The first female firefighter to die on duty in peacetime Britain has been named on a new Intercity Express Train in Bristol today.
One of only eight women among Avon’s 700 firefighters at that time, 21 year-old Fleur Lombard died on 4 February 1996 fighting a blaze started by an arsonist at Leo’s Supermarket, Bristol.
Together with fellow firefighter Robert Seaman, Fleur entered the building to search for missing persons and to help contain the fire. Shortly after entering conditions deteriorated and the firefighters ordered to evacuate. It was at this point Fleur was tragically caught in a flashover and was killed by the intense heat.
Fleur was nominated as part of Great Western Railway’s 100 Great Westerners by Kerry McCarthy MP. The Bristol East MP said:
“I am really pleased that GWR is paying this tribute to the bravery of Fleur Lombard, who tragically lost her life in the line of duty. Public service often goes unrecognised, and Fleur made the ultimate sacrifice, while doing her job. This will help ensure that her bravery is not forgotten.
“I hope the naming of this train will also act as an opportunity to reflect upon the commitment, dedication and courage of all our firefighters, who continue to risk their own lives to protect their local communities, as we saw most recently in response to the large fire in Speedwell.”
The naming ceremony took place in front of members of family, friends and fire service colleagues at Bristol Temple Meads on Tuesday 14 May.
The firefighter’s father Roger Lombard said:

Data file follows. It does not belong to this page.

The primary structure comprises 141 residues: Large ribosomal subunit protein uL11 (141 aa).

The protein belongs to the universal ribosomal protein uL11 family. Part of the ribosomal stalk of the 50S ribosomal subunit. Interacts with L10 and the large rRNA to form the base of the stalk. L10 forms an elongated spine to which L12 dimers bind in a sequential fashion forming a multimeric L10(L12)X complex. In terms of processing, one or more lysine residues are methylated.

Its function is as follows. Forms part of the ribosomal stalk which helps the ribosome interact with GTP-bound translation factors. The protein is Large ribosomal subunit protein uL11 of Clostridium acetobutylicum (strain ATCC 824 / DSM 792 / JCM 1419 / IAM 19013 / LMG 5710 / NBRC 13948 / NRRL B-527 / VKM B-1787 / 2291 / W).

“Fleur’s family, friends and work colleagues thank GWR and the good people of the West Country for this initiative and their support in enabling this grand tribute to another brave firefighter.”
GWR Commercial Development Director Matthew Golton said:
“Fleur epitomises the spirit of the Great Western in so many ways: showing such passion and determination in seeking to become a firefighter, and to help others.
“It is an honour that we are here today to name a train in Fleur’s memory, and alongside Kathryn Osmond, are able to mark our emergency services, not only here in Bristol but, as this train continues its own duties, across the Great Western network that we serve. “
From Derbyshire, Fleur moved to Bristol to begin training as a full-time firefighter, having served as a retained firefighter. On graduating in 1994 she received the Silver Axe Award for the most outstanding recruit in her training school; and was posthumously awarded the Queens Gallantry Medal and the Chief Fire Officer’s Commendation in recognition of her bravery.
Assistant Chief Fire Officer for Avon Fire & Rescue Service Rob Davis added:
“Fleur was passionate, enthusiastic and doing the job she loved, serving her community as a Firefighter and helping others at moments of great need and distress. She encompassed this role as a true professional.
“With the naming of this train, Bristolians and people from across the South West through to London will forever see Fleur’s name and her memory will live on as a young, brave and courageous firefighter who is dearly missed within Avon FRS and beyond.
“The train will be a permanent reminder of this extraordinary woman who did an extraordinary job, paying the ultimate price in protecting the community of Bristol.”
GWR’s 100 Great Westerners were nominated by the public through the region’s media and are a mixture of well-known and less celebrated figures who have made a significant contribution to the West Country.
The other end of the train bears the name of Kathryn Osmond. Kathryn worked as a paramedic for the South Western Ambulance Service NHS Foundation (SWAST) for 16 years and passed away aged 41 on her 41st birthday on 18th April 2017 after a battle with melanoma.
The fleet of Intercity Express Trains first started to be seen on the GWR network in October 2017, and each train covers approximately 800 miles every day across the Great Western Railway network.